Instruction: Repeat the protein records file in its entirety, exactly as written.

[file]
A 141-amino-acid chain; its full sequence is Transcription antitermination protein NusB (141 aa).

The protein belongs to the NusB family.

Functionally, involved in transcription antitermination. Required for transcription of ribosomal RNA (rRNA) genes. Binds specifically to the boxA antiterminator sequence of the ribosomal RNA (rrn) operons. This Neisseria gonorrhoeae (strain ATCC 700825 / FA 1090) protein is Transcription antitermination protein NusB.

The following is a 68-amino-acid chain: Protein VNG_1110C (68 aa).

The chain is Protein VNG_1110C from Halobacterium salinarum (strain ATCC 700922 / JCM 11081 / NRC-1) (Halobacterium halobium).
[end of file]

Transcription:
A 141-amino-acid chain; its full sequence is Transcription antitermination protein NusB (141 aa).

The protein belongs to the NusB family.

Functionally, involved in transcription antitermination. Required for transcription of ribosomal RNA (rRNA) genes. Binds specifically to the boxA antiterminator sequence of the ribosomal RNA (rrn) operons. This Neisseria gonorrhoeae (strain ATCC 700825 / FA 1090) protein is Transcription antitermination protein NusB.

The following is a 68-amino-acid chain: Protein VNG_1110C (68 aa).

The chain is Protein VNG_1110C from Halobacterium salinarum (strain ATCC 700922 / JCM 11081 / NRC-1) (Halobacterium halobium).